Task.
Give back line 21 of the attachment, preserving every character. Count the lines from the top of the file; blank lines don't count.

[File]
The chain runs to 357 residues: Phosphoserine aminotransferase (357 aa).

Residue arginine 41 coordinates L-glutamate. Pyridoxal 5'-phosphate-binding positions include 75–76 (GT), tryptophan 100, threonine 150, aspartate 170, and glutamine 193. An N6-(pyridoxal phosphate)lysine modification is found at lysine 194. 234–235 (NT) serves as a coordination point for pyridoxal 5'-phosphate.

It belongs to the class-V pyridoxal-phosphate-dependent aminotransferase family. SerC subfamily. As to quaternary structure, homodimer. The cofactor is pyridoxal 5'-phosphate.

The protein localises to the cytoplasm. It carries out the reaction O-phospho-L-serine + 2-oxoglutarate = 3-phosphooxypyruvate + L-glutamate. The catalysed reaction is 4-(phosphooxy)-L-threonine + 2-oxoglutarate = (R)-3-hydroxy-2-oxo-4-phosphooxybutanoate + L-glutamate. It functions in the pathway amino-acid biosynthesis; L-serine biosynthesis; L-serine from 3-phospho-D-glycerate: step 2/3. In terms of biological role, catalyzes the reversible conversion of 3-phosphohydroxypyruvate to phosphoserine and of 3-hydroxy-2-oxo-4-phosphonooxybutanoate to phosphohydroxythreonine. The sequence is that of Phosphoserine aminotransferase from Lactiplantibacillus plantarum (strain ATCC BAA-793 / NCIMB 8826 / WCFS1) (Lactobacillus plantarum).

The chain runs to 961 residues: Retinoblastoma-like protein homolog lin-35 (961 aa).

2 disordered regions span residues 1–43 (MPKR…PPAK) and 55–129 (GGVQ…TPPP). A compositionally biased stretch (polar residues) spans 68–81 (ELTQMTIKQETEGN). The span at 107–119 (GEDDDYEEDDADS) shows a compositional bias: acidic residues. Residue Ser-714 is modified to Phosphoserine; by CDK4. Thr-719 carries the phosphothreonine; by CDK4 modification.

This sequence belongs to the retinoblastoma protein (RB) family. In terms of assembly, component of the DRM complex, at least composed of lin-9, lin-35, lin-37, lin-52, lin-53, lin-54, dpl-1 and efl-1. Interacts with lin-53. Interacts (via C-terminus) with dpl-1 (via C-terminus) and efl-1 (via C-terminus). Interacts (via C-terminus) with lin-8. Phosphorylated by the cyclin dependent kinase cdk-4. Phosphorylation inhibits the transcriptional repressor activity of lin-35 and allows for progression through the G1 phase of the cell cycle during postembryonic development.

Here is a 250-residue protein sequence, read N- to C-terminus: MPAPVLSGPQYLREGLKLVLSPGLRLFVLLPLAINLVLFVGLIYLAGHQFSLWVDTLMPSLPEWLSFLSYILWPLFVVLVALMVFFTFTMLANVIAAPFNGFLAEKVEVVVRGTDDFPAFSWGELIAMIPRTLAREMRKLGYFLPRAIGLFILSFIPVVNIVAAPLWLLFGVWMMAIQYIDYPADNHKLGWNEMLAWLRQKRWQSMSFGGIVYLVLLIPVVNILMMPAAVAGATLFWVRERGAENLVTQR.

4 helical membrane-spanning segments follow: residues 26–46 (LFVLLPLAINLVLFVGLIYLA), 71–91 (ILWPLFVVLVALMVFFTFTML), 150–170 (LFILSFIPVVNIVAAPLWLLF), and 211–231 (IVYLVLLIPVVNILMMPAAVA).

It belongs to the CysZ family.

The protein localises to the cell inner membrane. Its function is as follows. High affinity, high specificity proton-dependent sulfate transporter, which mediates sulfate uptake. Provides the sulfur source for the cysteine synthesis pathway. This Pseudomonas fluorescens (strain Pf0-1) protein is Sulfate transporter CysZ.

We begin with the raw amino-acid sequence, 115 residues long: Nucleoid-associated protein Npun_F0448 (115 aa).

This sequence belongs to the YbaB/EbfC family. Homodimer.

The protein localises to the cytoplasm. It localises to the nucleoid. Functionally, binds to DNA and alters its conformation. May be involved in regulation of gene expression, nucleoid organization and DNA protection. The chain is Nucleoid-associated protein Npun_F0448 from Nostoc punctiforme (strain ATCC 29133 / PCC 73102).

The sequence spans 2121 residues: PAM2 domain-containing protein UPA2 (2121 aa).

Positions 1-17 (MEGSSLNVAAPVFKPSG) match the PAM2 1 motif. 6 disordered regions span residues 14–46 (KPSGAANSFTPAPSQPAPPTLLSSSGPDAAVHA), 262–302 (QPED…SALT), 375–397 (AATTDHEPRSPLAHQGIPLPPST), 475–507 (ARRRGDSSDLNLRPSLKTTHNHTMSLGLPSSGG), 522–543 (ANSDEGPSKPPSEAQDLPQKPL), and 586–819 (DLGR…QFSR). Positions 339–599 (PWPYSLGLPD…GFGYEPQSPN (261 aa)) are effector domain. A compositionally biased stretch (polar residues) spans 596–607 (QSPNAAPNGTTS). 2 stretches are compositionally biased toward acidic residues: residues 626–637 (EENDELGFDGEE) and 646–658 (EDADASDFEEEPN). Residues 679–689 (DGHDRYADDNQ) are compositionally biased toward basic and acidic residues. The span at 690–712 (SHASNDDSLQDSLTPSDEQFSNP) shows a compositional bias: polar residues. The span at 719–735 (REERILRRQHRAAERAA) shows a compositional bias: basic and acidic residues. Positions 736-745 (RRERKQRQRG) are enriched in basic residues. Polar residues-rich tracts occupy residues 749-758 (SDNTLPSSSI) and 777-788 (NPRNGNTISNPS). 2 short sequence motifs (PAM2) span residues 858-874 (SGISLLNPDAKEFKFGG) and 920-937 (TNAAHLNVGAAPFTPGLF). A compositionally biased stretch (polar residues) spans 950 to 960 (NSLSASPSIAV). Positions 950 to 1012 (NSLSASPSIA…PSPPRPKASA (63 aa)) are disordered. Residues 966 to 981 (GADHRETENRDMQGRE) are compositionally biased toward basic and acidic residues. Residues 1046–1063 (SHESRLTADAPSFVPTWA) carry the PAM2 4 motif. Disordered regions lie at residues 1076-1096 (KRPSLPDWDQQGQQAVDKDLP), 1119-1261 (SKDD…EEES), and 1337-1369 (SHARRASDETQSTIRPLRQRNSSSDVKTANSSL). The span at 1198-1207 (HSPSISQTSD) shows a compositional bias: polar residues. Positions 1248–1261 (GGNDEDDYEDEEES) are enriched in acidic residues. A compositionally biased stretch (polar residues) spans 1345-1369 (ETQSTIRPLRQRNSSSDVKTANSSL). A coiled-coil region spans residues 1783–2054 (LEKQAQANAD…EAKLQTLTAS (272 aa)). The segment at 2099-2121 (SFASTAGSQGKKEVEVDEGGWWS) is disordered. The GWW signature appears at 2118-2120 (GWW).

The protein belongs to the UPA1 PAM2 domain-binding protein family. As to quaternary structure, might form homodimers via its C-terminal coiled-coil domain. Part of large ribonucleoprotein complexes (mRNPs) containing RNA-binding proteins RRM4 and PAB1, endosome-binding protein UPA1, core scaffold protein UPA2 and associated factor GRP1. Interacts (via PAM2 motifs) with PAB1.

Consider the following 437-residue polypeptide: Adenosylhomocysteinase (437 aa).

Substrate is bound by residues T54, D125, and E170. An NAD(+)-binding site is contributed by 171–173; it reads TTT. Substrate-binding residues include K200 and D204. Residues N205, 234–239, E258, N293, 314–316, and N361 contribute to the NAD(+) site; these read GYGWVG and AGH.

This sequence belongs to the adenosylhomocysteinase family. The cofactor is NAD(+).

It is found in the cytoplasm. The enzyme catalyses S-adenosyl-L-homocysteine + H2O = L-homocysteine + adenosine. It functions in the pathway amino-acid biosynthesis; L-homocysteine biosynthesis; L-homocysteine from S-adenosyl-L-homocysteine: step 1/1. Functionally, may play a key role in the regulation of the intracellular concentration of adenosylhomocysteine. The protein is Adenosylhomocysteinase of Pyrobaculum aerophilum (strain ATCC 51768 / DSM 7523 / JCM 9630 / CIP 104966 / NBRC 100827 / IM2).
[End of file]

It is found in the cytoplasm. The enzyme catalyses S-adenosyl-L-homocysteine + H2O = L-homocysteine + adenosine. It functions in the pathway amino-acid biosynthesis; L-homocysteine biosynthesis; L-homocysteine from S-adenosyl-L-homocysteine: step 1/1. Functionally, may play a key role in the regulation of the intracellular concentration of adenosylhomocysteine. The protein is Adenosylhomocysteinase of Pyrobaculum aerophilum (strain ATCC 51768 / DSM 7523 / JCM 9630 / CIP 104966 / NBRC 100827 / IM2).